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Let's say I start with a standard conv net architecture capable of 99% accuracy on MNIST such as this one, but let's say I merge in an "easy" feature to the fully-connecter layer such as a vector of length 10 that encodes the correct output digit 95% of the time and a random digit otherwise.

  1. Will my network ever reach 99% accuracy
  2. Will it take longer to get there?

I think the answer the question 1 is yes, because we will should always be able to find a downhill in the error before the conv net path has reached its full potential. In fact I think it may surpass the accuracy of the original architecture since we are leaking information about the correct output labels.

However I am not so sure about question 2. Does this make the shape of error function unfavorable in any way? I can't decide whether reaching the same accuracy of the original architecture will be faster, slower, or exactly the same.

Hopefully there is an easy answer, otherwise I will run an experiment and report back!

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  • $\begingroup$ Why don't you go ahead and do the experiment? $\endgroup$ – Valentas Dec 13 '17 at 10:20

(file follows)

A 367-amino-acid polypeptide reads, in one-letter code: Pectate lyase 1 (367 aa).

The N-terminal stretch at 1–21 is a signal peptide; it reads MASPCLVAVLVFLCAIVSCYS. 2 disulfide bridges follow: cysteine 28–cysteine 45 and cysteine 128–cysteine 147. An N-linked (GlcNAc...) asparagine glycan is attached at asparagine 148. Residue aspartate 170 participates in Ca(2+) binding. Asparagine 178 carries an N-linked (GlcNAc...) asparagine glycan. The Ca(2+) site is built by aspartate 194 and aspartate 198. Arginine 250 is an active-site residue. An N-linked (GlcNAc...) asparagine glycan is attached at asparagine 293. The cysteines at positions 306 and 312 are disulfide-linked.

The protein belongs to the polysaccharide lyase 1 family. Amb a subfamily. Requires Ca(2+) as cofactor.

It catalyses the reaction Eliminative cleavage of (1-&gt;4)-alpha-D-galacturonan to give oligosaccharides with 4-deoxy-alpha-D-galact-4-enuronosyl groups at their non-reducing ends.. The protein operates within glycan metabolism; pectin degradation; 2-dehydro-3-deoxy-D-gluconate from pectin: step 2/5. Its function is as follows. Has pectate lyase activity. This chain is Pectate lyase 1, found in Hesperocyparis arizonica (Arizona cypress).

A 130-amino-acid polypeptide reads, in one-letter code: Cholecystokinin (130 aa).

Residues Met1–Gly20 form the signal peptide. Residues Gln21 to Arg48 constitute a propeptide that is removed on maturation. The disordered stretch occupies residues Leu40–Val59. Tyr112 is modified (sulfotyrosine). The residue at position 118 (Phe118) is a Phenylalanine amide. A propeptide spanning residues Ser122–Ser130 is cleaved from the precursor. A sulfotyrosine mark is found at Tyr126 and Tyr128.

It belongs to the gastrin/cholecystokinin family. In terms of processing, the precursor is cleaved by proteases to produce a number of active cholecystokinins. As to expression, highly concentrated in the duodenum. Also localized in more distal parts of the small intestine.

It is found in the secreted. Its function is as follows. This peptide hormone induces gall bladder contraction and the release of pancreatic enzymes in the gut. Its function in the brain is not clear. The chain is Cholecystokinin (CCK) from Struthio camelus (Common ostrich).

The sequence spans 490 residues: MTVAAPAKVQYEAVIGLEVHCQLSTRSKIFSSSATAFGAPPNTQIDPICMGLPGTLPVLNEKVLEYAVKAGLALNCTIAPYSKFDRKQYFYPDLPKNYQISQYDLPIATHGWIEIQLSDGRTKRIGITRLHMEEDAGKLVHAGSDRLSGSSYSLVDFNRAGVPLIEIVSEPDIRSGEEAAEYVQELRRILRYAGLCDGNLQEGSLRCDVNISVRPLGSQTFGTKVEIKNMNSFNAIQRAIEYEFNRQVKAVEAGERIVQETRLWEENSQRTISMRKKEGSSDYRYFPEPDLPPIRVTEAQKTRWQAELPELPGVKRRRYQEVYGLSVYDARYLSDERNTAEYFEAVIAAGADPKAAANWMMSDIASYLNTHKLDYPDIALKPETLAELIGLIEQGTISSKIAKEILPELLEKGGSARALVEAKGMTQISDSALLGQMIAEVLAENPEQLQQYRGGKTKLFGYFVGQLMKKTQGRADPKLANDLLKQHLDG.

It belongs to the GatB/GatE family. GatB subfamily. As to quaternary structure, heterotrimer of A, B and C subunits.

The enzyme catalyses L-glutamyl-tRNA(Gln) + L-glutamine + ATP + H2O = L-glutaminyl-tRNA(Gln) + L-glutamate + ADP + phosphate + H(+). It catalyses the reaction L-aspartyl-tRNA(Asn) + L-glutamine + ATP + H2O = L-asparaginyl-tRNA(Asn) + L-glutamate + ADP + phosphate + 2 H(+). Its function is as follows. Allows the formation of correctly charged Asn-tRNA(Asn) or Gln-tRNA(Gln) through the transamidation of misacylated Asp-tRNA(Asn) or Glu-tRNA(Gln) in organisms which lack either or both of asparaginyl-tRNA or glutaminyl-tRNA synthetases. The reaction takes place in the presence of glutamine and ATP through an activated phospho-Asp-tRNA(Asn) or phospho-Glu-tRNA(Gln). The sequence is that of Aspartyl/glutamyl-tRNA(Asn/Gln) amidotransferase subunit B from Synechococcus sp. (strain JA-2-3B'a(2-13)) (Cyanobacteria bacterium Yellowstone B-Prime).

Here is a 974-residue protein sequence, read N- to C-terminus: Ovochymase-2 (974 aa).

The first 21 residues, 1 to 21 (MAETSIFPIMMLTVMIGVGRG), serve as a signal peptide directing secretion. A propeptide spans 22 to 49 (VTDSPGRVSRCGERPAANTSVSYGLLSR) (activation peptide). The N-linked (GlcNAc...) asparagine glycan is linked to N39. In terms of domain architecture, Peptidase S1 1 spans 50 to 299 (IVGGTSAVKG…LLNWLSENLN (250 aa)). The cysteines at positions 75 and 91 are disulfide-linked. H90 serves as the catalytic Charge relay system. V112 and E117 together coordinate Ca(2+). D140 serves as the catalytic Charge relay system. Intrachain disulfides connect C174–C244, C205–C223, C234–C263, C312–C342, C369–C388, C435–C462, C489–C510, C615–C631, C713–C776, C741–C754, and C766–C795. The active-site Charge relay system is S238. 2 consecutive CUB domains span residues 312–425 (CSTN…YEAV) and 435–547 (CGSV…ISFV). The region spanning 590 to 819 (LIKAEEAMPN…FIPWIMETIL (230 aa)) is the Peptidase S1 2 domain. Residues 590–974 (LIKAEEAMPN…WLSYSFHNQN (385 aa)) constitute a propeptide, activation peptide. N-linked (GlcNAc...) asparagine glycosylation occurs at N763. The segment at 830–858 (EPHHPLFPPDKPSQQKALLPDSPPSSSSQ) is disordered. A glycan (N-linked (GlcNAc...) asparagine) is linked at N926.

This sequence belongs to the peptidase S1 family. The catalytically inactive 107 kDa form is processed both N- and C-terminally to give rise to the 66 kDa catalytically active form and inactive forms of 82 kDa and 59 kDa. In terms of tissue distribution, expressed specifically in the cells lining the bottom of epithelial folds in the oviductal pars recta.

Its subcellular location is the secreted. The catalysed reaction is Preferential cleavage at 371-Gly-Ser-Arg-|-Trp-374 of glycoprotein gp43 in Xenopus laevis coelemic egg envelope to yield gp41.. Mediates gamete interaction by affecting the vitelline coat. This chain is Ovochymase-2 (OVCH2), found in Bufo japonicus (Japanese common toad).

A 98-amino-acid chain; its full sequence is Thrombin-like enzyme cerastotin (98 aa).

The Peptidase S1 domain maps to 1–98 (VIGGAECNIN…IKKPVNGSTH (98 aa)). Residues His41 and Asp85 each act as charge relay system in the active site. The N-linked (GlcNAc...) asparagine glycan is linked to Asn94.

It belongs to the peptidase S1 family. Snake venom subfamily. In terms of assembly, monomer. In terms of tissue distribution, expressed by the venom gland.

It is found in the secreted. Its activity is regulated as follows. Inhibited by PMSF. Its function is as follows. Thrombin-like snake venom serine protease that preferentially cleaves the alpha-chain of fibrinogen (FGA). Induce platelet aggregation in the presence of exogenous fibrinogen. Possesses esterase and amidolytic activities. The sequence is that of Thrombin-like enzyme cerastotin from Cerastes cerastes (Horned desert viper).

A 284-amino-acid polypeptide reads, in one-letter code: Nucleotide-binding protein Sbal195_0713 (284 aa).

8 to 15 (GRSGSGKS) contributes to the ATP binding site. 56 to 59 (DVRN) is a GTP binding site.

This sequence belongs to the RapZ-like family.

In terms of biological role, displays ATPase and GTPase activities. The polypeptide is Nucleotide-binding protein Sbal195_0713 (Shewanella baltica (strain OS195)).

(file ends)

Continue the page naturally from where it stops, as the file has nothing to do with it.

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    $\begingroup$ Because the neural network in my question isn't the only thing that is lazy! $\endgroup$ – Imran Dec 13 '17 at 11:13
  • $\begingroup$ I will if this doesn't get an answer in a day or so. $\endgroup$ – Imran Dec 13 '17 at 11:13
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Interesting theoretical question. While I cannot answer this with 100% certainty, my own intuition and experience say:

1) I would be very surprised if this is not the case. If we look at different problems, where we have one very important feature that holds most of the information but some other features with some signal in there the model generally still improves by adding these lower value features. That is exactly what you are doing here, you have the MNIST pixels that individually hold little value but combined tell you quite a bit. The value of these pixels goes down quite a bit by adding such a strong feature, but the value is absolutely not reduced to 0. I think in theory this should lead to a strictly better model.

2) I think it will take around the same time to converge on average. Fitting to the one-hot encoded feature will be very fast which means most of the time will be spent on fitting to the features, which is a similar problem as without the feature. However, instead of going from 10% to 99% accuracy, we are now kind of going from 95% accuracy to 99.7% accuracy.

I'm less certain about the second question but I think this is what you would find if you do the (interesting) experiment. Let us know if you do implement it!

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This should also depend on the network architecture:

  • If the cost-function causes a high penalty for the remaining 5%, then they should be learned as well.
  • If the architecture uses drop-out, then this will force the NN to not rely on the one easy feature.
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